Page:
12/07/2012 12:43 pm ET Updated Feb 06, 2013

Obama's 2012 Digital Campaign: Evolutionary Technology, Revolutionary Scale

One major conclusion after sitting in session after session on the Obama campaign at RootsCamp 2012, at least as far as most of his digital campaign is concerned, was that the technology was a clear evolution from 2008, but the scale at which the campaign employed it was a revolution.

The social media numbers alone are insane. Obama's Twitter account had 21-plus million followers , for instance, compared to 31.6 million "Likes" on his Facebook page. We've never seen a political social channel with a following even remotely of that scale -- and at that audience size -- a lot of our assumptions about the need for online engagement go out the window. How could you possibly go back and forth with that many followers? It's hard to be much more than a broadcast channel when you have millions of fans -- but broadcast can be just fine when you have that many people to amplify your voice.

The campaign's use of data has also received plenty of coverage (check our post-election Quick Hits for a small sample), but note that Obama 2008 had already built a system to keep track of information generated by grassroots canvassing and phone banks and used it to guide strategic decisions. What was different in 2012 was the sheer extent of the data collected and the campaign's ability to keep track of it, cross-reference it and actually put it to practical use day to day. Obama's folks could (and did) model the election over and over in the weeks before the votes were cast, using the results to focus their persuasion and GOTV work. Romney's team were so ill-informed by their own internal data that they didn't even realize they were losing until late on Election Day.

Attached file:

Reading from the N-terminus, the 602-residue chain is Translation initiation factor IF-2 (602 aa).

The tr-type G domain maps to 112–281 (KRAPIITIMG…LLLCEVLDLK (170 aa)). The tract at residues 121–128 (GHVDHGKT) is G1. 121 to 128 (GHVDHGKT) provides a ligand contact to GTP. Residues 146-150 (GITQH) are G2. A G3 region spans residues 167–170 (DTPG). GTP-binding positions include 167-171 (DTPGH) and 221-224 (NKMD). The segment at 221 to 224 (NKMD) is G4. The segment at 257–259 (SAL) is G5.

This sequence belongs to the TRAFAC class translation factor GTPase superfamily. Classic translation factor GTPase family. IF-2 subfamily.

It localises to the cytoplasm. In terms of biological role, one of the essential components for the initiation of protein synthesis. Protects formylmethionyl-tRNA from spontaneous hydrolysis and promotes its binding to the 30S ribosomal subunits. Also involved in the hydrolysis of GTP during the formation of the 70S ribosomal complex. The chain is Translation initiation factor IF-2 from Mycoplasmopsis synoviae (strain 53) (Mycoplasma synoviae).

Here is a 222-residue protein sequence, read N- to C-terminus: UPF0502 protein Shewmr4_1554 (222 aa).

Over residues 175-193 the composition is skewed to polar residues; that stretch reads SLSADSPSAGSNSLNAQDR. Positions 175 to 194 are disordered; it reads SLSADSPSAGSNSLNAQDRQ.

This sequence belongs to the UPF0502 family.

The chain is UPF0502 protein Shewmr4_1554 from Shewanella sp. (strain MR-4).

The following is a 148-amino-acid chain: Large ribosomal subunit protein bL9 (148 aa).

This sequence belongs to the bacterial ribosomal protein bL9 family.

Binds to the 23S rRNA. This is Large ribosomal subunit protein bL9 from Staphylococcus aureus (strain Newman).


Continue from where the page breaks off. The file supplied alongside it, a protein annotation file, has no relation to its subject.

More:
Field? Again, the basic structure derived from 2008, but the campaign rolled it out earlier and more broadly, and they used updated technology (including Dashboard) that took as many kinks out of the process as possible. Email fundraising? The same emphasis on testing as in '08, but with a much larger list for a laboratory. We'll be looking at these questions in much more detail in the weeks to come (note that I'm planning to re-issue the Obama book with new chapters about the 2012 campaign), but I don't think the basic idea will change: on the digital side, 2008 was 2012, but much, much moreso.

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